Membrane stabilizing effect

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Membrane stabilizing effects involve the inhibition or total abolishing of action potentials from being propagated across the membrane. This phenomenon is common in nerve tissues as they are the carrier of impulses from the periphery to the central nervous system. Membrane stabilization is the method through which local anesthetics work. They block the propagation of action potentials across nerve cells, thereby producing a nerve block.

Some beta-blockers also possess what is referred to as membrane stabilizing activity (MSA). This effect is similar to the membrane stabilizing activity of sodium channel blockers that represent Class I antiarrhythmics. MSA agents produced by beta-blockers reduce the increase of cardiac action potential, while also leading to other electrophysiological effects. However, MSA occurs only at very high concentrations and is not of clinical relevance, except after large doses of MSA compounds.[1]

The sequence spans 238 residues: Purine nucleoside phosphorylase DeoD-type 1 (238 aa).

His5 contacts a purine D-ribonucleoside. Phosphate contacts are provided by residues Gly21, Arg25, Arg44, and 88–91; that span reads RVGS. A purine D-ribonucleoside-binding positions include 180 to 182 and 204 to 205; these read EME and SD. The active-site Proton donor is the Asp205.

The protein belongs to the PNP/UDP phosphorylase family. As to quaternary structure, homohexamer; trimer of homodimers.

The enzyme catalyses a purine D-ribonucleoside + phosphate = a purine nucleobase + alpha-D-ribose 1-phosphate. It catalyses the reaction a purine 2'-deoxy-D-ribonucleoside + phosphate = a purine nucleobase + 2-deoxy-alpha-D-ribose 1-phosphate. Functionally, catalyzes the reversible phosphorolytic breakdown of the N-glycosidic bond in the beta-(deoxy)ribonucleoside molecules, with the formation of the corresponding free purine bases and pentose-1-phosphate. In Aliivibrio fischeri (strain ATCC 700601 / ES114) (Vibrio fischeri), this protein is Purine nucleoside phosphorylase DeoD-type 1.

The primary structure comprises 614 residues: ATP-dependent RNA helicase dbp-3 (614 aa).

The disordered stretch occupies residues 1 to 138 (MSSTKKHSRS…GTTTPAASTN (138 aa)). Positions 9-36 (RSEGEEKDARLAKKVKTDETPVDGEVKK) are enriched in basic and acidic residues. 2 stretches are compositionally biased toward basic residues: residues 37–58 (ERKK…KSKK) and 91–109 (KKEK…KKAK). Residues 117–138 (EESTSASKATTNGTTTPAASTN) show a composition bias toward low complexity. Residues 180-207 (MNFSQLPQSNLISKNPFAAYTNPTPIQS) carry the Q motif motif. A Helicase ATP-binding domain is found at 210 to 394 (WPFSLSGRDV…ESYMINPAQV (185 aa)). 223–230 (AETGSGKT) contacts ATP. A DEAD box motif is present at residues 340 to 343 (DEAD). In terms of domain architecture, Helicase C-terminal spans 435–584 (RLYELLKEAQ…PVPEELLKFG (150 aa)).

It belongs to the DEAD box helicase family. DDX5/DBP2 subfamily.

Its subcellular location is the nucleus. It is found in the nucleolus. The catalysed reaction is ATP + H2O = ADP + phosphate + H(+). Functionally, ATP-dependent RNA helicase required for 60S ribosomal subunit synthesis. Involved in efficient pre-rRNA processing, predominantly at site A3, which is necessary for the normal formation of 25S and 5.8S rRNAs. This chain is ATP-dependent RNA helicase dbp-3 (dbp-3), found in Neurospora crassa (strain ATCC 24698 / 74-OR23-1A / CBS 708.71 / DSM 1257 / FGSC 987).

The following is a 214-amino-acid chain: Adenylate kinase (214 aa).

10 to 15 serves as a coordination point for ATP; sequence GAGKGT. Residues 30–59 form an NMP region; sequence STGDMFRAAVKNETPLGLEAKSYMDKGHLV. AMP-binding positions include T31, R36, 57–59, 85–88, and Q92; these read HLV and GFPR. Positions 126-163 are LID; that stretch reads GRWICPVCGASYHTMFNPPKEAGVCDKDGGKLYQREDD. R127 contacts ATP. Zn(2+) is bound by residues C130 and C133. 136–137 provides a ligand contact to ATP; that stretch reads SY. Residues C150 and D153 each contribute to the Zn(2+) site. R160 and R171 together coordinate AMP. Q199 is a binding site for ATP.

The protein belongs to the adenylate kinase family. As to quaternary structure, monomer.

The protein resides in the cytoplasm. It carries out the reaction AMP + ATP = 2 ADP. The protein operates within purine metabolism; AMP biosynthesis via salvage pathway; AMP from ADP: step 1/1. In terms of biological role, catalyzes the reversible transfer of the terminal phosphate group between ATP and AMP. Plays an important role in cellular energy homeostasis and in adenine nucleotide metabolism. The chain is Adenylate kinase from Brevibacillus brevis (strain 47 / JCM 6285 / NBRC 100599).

1. ^ Aronson, JK (2008). "Changing beta-blockers in heart failure: when is a class not a class?". The British Journal of General Practice. 58 (551): 387–389. doi:10.3399/bjgp08X299317. PMC 2418988. PMID 18505613.